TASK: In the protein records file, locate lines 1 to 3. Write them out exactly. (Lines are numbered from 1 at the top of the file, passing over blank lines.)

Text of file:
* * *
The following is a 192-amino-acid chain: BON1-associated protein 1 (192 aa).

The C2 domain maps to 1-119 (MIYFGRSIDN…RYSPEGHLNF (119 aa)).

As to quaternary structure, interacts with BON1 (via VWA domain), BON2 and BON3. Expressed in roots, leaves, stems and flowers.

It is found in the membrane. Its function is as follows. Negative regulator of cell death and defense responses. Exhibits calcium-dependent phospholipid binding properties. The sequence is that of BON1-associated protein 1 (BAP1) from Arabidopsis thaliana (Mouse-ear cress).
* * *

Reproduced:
The following is a 192-amino-acid chain: BON1-associated protein 1 (192 aa).

The C2 domain maps to 1-119 (MIYFGRSIDN…RYSPEGHLNF (119 aa)).

As to quaternary structure, interacts with BON1 (via VWA domain), BON2 and BON3. Expressed in roots, leaves, stems and flowers.